While all the other Ayrshire Rivers have had a decent run of water at some point over the last 2 weeks, the Ayr had been rather short changed by comparison. This morning when I checked river levels, I was pleased to see that the Ayr and all other rivers were flowing well. I headed to the Catrine Dam to see how it looked after all the modifications. There was a good spate going down the river and the contractors were restricted to working on the stonework in the lade under a hastily erected shelter.

Anderson’s was looking ok and I’ve no doubt that salmon should find this easier than before. It is difficult to compare the new flow to pre works levels and we will just have to work out whats a good spate compared to previous years.

The spate this morning.

The spate this morning.

Anderson's during a good spate. Prior to the alterations when the apron overtopped it was a good spate, so this had to be a fairly good run of water.

Anderson’s during a good spate. Prior to the alterations when the apron overtopped it was a good spate, so this had to be a fairly good run of water.

I didn’t see any salmon moving but this wasn’t that surprising as the river only shot up after midnight. There’s no doubt that fish will be on their way. I returned this evening as I didn’t have time to look closely at the fish pass in the morning but I had noticed that a large volume was spilling both from the fish pass onto the new dam back and back again into the fish pass. This wasn’t the plan.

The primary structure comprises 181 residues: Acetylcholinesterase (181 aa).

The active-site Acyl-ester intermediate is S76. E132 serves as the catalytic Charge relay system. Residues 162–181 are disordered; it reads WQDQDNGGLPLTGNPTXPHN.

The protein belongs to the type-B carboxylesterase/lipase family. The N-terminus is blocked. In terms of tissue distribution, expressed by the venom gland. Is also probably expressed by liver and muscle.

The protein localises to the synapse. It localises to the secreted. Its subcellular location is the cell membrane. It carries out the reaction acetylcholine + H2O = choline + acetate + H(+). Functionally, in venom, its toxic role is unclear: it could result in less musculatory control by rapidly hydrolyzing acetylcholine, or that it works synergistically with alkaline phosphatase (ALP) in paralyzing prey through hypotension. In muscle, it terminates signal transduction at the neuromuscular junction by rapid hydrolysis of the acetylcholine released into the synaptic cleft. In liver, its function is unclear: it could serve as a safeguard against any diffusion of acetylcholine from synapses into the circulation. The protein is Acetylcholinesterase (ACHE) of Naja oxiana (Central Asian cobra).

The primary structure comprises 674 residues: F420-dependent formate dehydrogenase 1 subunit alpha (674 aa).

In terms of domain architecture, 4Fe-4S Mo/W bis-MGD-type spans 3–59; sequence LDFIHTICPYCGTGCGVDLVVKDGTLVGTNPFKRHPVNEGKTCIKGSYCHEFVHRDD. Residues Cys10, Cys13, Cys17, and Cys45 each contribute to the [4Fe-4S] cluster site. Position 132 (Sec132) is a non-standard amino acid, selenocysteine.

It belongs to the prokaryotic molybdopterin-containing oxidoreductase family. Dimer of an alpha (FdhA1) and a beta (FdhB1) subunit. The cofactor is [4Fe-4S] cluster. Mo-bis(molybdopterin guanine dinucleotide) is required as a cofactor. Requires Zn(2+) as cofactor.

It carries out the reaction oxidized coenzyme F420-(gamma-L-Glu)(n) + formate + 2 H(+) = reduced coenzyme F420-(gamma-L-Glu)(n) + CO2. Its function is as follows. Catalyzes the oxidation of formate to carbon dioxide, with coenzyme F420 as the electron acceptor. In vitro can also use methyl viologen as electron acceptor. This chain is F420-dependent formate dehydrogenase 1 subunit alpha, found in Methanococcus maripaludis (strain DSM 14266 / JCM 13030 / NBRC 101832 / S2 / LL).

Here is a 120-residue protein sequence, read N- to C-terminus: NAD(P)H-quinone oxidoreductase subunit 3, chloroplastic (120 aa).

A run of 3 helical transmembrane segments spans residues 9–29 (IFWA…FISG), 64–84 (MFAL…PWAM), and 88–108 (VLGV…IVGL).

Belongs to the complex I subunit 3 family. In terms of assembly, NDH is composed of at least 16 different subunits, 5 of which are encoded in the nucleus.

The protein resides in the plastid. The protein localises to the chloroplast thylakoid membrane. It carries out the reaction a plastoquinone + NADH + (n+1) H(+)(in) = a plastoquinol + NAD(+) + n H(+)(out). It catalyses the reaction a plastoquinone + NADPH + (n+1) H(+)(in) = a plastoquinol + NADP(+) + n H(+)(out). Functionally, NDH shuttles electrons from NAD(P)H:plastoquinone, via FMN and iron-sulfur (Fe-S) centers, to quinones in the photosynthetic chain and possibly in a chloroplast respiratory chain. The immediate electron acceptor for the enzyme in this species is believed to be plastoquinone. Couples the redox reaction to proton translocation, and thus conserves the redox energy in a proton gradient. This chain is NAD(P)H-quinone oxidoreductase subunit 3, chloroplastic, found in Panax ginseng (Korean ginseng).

At around 5.30pm, the river had risen a fair bit from the morning levels. Anderson’s was a torrent but I expect it was passable without too much trouble. The fish pass and upper weir was rather a different story. Flow through the pass could only be described as a torrent. The chambers just aren’t big enough to dissipate the energy and turbulence of high flows and the lower sections were  filled from the flow over the dam back. The side walls are inadequate to prevent ingress from the dam as illustrated in the photo below.

The lower chambers of the fish pass were drowned by overspill from the dam back.

The lower chambers of the fish pass were drowned by overspill from the dam back.

The entrance to the fish pass was just a maelstrom of turbulence and I doubt if migrating fish will find the fish pass easily in such flows.

The entrance to the fish pass was just a maelstrom of turbulence and I doubt if migrating fish will find the fish pass easily in such flows.

The boulder field is at the base of the wall. The flow from the dam-back overshoots it by some distance.

The boulder field is at the base of the wall. The flow from the dam-back overshoots it by some distance. I expect there will be significant amount of scour at the end of this wall once the spate subsides.